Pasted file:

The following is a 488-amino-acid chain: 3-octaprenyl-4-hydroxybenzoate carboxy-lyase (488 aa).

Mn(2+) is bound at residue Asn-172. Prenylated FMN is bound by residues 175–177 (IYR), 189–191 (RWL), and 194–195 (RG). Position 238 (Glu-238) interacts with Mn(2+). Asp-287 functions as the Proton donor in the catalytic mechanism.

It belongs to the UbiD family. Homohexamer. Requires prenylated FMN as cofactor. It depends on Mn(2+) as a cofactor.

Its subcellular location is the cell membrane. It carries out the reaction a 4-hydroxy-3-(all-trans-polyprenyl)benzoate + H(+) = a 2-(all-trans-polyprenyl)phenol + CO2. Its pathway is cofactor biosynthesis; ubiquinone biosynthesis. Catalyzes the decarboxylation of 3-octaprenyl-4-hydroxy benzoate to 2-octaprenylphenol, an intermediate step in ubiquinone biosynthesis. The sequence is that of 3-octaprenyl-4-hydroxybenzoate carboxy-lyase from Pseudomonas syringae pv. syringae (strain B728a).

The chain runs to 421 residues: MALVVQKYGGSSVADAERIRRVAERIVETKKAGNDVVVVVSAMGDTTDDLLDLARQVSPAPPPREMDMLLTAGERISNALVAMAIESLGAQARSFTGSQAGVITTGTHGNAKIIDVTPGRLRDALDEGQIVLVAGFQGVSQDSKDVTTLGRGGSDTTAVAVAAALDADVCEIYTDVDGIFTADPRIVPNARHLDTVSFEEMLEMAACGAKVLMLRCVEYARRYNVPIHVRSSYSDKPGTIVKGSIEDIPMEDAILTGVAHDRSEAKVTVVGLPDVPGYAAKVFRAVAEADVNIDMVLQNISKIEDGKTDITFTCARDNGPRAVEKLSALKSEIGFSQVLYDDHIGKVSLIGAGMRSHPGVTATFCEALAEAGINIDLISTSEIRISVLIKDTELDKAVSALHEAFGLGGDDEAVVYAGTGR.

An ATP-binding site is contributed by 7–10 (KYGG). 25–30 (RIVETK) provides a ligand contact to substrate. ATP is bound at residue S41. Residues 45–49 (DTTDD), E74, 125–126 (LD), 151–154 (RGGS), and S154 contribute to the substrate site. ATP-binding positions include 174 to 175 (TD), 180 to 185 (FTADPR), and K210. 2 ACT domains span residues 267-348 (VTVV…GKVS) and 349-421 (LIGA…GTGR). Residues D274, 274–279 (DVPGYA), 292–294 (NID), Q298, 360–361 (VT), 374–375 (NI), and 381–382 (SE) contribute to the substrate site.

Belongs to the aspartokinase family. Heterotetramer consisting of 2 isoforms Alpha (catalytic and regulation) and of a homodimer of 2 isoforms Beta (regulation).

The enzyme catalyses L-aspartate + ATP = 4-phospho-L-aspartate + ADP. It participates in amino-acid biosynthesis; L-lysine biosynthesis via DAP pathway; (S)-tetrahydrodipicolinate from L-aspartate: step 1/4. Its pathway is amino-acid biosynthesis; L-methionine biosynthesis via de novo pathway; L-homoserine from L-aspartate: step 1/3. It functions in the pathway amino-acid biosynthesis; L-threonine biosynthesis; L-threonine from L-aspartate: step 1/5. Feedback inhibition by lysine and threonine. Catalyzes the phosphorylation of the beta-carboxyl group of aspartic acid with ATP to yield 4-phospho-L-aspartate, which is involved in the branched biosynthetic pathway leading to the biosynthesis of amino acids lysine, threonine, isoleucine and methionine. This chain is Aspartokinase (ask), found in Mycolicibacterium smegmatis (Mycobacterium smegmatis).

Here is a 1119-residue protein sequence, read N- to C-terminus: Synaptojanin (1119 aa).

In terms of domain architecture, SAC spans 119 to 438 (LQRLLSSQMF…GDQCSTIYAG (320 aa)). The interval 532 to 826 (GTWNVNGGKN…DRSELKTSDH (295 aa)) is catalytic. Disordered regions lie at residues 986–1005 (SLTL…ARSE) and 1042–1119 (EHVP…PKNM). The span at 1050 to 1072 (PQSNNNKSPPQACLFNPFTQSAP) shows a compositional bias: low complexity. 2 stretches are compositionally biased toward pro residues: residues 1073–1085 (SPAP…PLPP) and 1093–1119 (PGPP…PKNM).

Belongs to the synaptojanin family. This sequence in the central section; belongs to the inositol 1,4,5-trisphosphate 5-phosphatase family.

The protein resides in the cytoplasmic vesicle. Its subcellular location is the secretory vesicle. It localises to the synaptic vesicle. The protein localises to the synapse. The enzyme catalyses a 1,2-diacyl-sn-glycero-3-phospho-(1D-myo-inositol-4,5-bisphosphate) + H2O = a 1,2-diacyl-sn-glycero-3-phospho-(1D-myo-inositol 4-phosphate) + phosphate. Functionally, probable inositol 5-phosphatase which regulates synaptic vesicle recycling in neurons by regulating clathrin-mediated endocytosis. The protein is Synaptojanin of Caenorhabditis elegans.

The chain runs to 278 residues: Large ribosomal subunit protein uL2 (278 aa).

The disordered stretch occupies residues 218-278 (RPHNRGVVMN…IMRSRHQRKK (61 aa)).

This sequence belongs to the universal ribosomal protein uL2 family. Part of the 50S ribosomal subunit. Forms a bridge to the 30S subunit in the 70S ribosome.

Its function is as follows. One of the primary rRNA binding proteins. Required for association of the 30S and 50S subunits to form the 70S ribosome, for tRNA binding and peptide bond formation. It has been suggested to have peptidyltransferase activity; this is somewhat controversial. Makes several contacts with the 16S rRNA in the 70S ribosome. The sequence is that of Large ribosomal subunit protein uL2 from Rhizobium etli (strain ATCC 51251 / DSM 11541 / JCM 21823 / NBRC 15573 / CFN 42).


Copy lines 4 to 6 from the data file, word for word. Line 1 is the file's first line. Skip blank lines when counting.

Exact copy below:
Its subcellular location is the cell membrane. It carries out the reaction a 4-hydroxy-3-(all-trans-polyprenyl)benzoate + H(+) = a 2-(all-trans-polyprenyl)phenol + CO2. Its pathway is cofactor biosynthesis; ubiquinone biosynthesis. Catalyzes the decarboxylation of 3-octaprenyl-4-hydroxy benzoate to 2-octaprenylphenol, an intermediate step in ubiquinone biosynthesis. The sequence is that of 3-octaprenyl-4-hydroxybenzoate carboxy-lyase from Pseudomonas syringae pv. syringae (strain B728a).

The chain runs to 421 residues: MALVVQKYGGSSVADAERIRRVAERIVETKKAGNDVVVVVSAMGDTTDDLLDLARQVSPAPPPREMDMLLTAGERISNALVAMAIESLGAQARSFTGSQAGVITTGTHGNAKIIDVTPGRLRDALDEGQIVLVAGFQGVSQDSKDVTTLGRGGSDTTAVAVAAALDADVCEIYTDVDGIFTADPRIVPNARHLDTVSFEEMLEMAACGAKVLMLRCVEYARRYNVPIHVRSSYSDKPGTIVKGSIEDIPMEDAILTGVAHDRSEAKVTVVGLPDVPGYAAKVFRAVAEADVNIDMVLQNISKIEDGKTDITFTCARDNGPRAVEKLSALKSEIGFSQVLYDDHIGKVSLIGAGMRSHPGVTATFCEALAEAGINIDLISTSEIRISVLIKDTELDKAVSALHEAFGLGGDDEAVVYAGTGR.

An ATP-binding site is contributed by 7–10 (KYGG). 25–30 (RIVETK) provides a ligand contact to substrate. ATP is bound at residue S41. Residues 45–49 (DTTDD), E74, 125–126 (LD), 151–154 (RGGS), and S154 contribute to the substrate site. ATP-binding positions include 174 to 175 (TD), 180 to 185 (FTADPR), and K210. 2 ACT domains span residues 267-348 (VTVV…GKVS) and 349-421 (LIGA…GTGR). Residues D274, 274–279 (DVPGYA), 292–294 (NID), Q298, 360–361 (VT), 374–375 (NI), and 381–382 (SE) contribute to the substrate site.